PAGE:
When Democrats Act Like Dick(s)

Seems to me like Representative Gary L. Ackerman (D-NY) has some explaining to do.

In late 2003, knee-deep in regret over his Iraq war vote, Ackerman released a statement explaining his then reluctant support of President Bush's $87 billion supplemental appropriations bill. In it, he lambasts the GOP's Halliburtonistic tendencies:

[“...And because of the majority’s tax-cutting fanaticism, these billions are going to come in the form of debt-to be paid by our children and our children’s children. And this, because the majority party has squandered our surplus by their tax pay off to their wealthiest contributors.”]

Problem was, that by that time, one of Ackerman's wealthiest contributors was also getting shnoockered off the Afghanistan and Iraq war troughs. And an even bigger problem – that Ackerman was himself getting tipsy as well; and in fact, has gotten sloshed off the war ever since.

How slushed – I mean, sloshed?

Ackerman's personal profits from Xenonics – a company that sells compact, long-range lighting systems primarily to the US Army and Marines – have skyrocketed from his 2002 purchase, which fell in the $1,000 - $15,000 range (according to his 2002 personal financial disclosure) to the $100,000 - $250,000 range in 2005, and that's after taking some profits (as shown on his most recent disclosure forms).

In 2004, the value of Ackerman's options climaxed in the $500,000 - $1,000,000 range. That was probably because starting in 2003, just after he voted for the war, Xenonics began landing all sorts of monsterous contracts from the US Army.

Through the end of 2005, Xenonics sold over $18 million worth of goods to the US military; which most recently included a $3.0 million earmark within the 2005 Defense Appropriations Bill for the Marine Corps to buy Xenonic's NightHunter products.

Coincidence? I don't think so...

Not only is Ackerman the ranking Democrat on the International Relations Subcommittee on the Middle East and Central Asia, which has oversight over US policy towards the nations therein (Afghanistan and Iraq included), but Xenonics also employed a team of powerful Washington lobbyists over the years to get the job done (though there's no evidence on the record showing Ackerman was responsible for the earmark).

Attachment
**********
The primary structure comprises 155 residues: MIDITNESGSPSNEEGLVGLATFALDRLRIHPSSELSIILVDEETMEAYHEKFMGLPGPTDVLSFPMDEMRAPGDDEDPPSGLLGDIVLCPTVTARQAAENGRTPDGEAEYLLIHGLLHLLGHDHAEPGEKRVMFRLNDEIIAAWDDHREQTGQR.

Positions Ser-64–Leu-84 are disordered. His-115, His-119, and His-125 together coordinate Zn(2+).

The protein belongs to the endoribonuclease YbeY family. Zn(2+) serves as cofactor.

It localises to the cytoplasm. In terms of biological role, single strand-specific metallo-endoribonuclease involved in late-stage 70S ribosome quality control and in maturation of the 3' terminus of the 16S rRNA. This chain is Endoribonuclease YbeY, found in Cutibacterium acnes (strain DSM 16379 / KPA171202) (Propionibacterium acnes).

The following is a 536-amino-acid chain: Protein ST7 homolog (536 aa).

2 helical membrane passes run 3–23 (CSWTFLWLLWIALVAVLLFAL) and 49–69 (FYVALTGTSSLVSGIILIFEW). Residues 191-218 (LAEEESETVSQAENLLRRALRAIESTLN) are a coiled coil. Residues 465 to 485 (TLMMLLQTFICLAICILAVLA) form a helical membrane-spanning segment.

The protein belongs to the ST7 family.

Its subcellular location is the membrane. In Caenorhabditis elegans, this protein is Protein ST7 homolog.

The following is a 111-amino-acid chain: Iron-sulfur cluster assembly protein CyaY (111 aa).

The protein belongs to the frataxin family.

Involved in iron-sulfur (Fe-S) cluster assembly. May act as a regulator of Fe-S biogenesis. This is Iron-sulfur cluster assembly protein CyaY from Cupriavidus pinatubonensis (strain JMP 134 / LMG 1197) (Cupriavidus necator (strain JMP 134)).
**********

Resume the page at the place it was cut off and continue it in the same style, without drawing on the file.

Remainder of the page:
Shrewd Investor, Honest Grafter or War Profiteer?

Why Xenonics? The answer can probably be found in Ackerman's close ties to the Zises family, one of New York's uber-Likudniks. Since 1990, the Zises family contributed at least $30,000 to Ackerman's campaign coffers. And since somewhere aroud 1999, unscathed-Milkenite, financier Selig Zises has owned upwards of 20% of Xenonics Holdings.

How close are Ackerman and the Zises? Close enough apparently for Ackerman to have made a statement on the House floor last year in celebration of patriarch Bernard Zises's 90th birthday. That's right: a statement on the House floor.

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Ironically, just a month before venturing into Xenonics in 1992, Ackerman proposed a new law regulating auditing and consulting firms in the wake of the Enron scandal, about which he had this to say:

["This legislation would prevent the fox from being hired to guard the chicken coop," Ackerman said.

"An accounting firm consulting for the companies they audit is equivalent to the company that builds a roller coaster conducting its own safety inspections."

Ackerman said his legislation was long over due and it would help investors and public companies by avoiding even the appearance of a conflict of interest by auditors.]

Now, that's food for thought. As is the reality that Ackerman wrote 111 bad checks during the House Banking Scandal of 1992 (for which he later apologized to his constituents). As is the reality that he's been slammed repeatedly for other shady stock dealings. As is this.

So, that's the muckety muck over Ackerman's moment of Xen. Now, feel free to rake.